Thomas Gerbasi, UFC - It only took 69 seconds for unbeaten Shane Carwin to graduate from prospect to contender, and he did it with a show-stopping right hand that knocked former heavyweight title challenger Gabriel Gonzaga out in their UFC 96 co-main event at Nationwide Arena.

“We’ve been working on that right hand all camp,” said Carwin, who had to eat some thunder himself before roaring back and getting the win." /> For Real - Carwin KO's Gonzaga in One | UFC ® - News
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For Real - Carwin KO's Gonzaga in One

Thomas Gerbasi, UFC - It only took 69 seconds for unbeaten Shane Carwin to graduate from prospect to contender, and he did it with a show-stopping right hand that knocked former heavyweight title challenger Gabriel Gonzaga out in their UFC 96 co-main event at Nationwide Arena.

“We’ve been working on that right hand all camp,” said Carwin, who had to eat some thunder himself before roaring back and getting the win.
By Thomas Gerbasi

COLUMBUS, OH, March 7 – It only took 69 seconds for unbeaten Shane Carwin to graduate from prospect to contender, and he did it with a show-stopping right hand that knocked former heavyweight title challenger Gabriel Gonzaga out in their UFC 96 co-main event at Nationwide Arena.

“We’ve been working on that right hand all camp,” said Carwin, who had to eat some thunder himself before roaring back and getting the win.

30 seconds in Carwin took the first big shot, a right hand to the head, and Gonzaga capitalized on his stunned foe by taking him to the mat.

“Right off the bat, Gabe caught me a couple of times,” said Carwin. “I was able to refocus and get back to it.”

Carwin quickly cleared his head and stood up. Then it was his turn as he nailed ‘Napao’ with a flush right hand that dropped Gonzaga as if he were shot. A follow-up barrage was just window dressing as referee Dan Miragliotta stopped the match at the 1:09 mark.

With the win, Carwin improved to 11-0; Gonzaga, whose only previous losses have come to Randy Couture and Fabricio Werdum (twice), falls to 10-4.

Welterweight Matt Brown continued to impress, halting Pete Sell in the first round with a furious blitz that took Sell by surprise and never allowed him to get into the fight.

Brown came out firing with kicks and punches, and while the first couple of shots drew smiles from the New Yorker, the continuing barrage, capped off by a right hand, dropped Sell. As he hit the mat, referee Yves Lavigne apparently moved in to stop the fight and Brown backed off, but as Sell (8-6) rose, Lavigne waved the two back together. What followed then was a one-sided series of flush shots by Brown, who even pleaded with Lavigne himself to stop the bout. Eventually, the fight was halted at the 1:32 mark.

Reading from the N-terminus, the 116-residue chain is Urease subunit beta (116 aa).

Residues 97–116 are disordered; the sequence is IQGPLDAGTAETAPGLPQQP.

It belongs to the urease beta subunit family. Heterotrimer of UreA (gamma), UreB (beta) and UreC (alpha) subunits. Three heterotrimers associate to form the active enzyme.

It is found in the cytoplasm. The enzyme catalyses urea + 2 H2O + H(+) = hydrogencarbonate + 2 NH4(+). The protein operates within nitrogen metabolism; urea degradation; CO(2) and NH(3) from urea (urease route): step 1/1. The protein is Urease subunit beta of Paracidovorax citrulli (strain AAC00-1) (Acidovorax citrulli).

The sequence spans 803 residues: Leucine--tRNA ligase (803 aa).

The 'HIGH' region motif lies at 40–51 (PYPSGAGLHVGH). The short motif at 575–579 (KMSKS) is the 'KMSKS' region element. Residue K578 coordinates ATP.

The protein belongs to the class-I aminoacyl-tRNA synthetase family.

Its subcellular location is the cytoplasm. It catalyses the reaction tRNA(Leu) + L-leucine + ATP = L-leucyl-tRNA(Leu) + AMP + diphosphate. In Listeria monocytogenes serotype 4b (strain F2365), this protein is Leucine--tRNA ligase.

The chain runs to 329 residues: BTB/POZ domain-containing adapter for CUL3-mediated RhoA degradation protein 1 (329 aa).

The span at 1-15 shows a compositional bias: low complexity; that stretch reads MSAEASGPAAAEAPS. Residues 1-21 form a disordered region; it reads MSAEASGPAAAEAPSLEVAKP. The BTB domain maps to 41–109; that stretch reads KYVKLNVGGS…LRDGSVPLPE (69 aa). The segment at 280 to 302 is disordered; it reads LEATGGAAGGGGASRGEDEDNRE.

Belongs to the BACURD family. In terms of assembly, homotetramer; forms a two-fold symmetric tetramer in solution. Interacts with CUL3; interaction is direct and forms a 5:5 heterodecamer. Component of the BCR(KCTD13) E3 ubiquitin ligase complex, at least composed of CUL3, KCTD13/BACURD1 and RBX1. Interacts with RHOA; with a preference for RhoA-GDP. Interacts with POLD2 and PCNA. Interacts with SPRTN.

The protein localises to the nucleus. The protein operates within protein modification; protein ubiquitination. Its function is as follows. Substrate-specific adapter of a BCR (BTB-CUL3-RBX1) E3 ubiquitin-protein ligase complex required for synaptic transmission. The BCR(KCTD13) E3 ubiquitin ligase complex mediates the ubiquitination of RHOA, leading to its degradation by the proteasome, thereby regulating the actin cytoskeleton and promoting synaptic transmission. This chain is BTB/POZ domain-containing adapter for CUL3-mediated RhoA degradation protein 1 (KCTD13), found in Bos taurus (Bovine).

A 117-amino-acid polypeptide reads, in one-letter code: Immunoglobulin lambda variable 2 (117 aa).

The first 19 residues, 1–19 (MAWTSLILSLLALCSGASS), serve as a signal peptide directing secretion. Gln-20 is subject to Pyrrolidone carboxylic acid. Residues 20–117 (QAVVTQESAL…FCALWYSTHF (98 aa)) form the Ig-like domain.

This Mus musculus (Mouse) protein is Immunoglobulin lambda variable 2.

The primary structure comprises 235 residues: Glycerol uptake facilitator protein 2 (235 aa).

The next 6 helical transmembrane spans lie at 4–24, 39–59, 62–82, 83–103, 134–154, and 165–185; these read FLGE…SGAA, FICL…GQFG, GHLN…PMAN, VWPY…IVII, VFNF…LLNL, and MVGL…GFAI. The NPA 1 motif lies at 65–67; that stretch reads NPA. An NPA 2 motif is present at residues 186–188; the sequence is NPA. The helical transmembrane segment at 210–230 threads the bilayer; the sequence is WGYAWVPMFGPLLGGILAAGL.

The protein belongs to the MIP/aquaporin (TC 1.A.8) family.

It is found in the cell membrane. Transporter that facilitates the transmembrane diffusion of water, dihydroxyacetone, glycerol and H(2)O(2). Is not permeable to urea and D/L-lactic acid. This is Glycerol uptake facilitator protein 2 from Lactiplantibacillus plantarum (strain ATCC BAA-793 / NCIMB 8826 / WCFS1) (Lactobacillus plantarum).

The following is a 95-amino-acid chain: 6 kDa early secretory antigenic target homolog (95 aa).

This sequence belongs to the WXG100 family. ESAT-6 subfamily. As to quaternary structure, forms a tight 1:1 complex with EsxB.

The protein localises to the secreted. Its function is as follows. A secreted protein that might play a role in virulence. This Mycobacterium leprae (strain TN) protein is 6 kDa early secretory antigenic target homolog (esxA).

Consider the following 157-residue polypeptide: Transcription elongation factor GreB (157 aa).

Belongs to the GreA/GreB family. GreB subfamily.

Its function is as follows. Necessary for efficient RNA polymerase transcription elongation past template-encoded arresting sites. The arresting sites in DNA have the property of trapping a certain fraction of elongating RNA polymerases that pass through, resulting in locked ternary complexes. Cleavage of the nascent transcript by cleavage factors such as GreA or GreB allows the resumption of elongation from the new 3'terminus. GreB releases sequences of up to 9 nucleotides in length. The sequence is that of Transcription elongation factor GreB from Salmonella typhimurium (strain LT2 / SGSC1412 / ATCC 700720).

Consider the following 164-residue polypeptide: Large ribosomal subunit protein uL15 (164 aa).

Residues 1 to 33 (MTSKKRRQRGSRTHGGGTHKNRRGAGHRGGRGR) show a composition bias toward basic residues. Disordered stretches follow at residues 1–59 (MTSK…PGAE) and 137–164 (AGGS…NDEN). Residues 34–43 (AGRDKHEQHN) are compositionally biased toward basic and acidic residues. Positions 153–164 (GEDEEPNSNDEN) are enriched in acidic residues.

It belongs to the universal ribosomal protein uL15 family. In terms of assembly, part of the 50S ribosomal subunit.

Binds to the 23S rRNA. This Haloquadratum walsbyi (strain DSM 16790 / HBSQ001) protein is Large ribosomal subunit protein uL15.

“I thought he stopped the fight so I backed up,” said Brown, now 12-7. “I could see he was out on his feet. I was pushing him and he was falling.”

Matt Hamill didn’t want any part of wrestling with former Division I National Champion Mark Munoz in their light heavyweight bout, and for good reason, because “The Hammer” had a secret weapon to unleash– a kick to the head that knocked Munoz out in spectacular fashion in the first round.

In the expected battle of wrestlers, Munoz shot for the first takedown, but Hamill sprawled out of trouble. After an exchange against the fence, the fight went to the mat, but the two quickly rose, with Munoz trying land with a wild overhand right. Hamill’s striking was crisper, and with each shot landed, the crowd roared. As the round progressed, Munoz got closer to his target with his strikes, but he was unable to get the takedown he sought. Suddenly though, Hamill drilled Munoz with a flush right kick to the head, the Californian hit the mat and was out, with referee Dan Miragliotta halting the bout at 3:53 of the opening round.

With the win, Hamill improves to 8-2; Munoz falls to 5-1. After a few tense moments after the knockout, Munoz left the Octagon under his own power.

Lightweight rising star Gray Maynard scored one of the most impressive wins of his career in the main card opener, using a solid striking-based attack and rock-solid defense to pound out a three round unanimous decision win over Jim Miller.

All three judges scored the bout 30-27 for Maynard, who improves to 8-0 with 1 NC; Miller falls to 13-2.

After some evenly contested standup to open the bout, Miller pinned Maynard against the fence briefly before “The Bully” broke free. With 3:10 left, Maynard scored with hard punches to the head and body, definitely getting the attention of the Jersey native, who fought hard for a single leg takedown but was rebuffed. Miller was not easily discouraged, even when a knee bloodied his nose, but Maynard’s defense remained airtight, and by the end of the round, Miller’s left eye was starting to swell shut under the assault.

Miller went back on the offensive in round two, but Maynard’s counters and effective movement kept his opponent off balance, and two minutes in, a flurry opened a cut under Miller’s left eye. With 1:30 left, the fight went to the mat for the first time, but only briefly, as Maynard got up and went back to picking Miller apart with some of the best standup he’s shown thus far in his career.

Still game, Miller kept chasing Maynard in the final round, with the Las Vegan responding with his first takedown of the fight. While on the mat, Miller looked like he had a shot at getting Maynard in a submission, but it was not to be. With a minute left, Maynard started landing with ground strikes before standing up again and finishing the fight on his feet.

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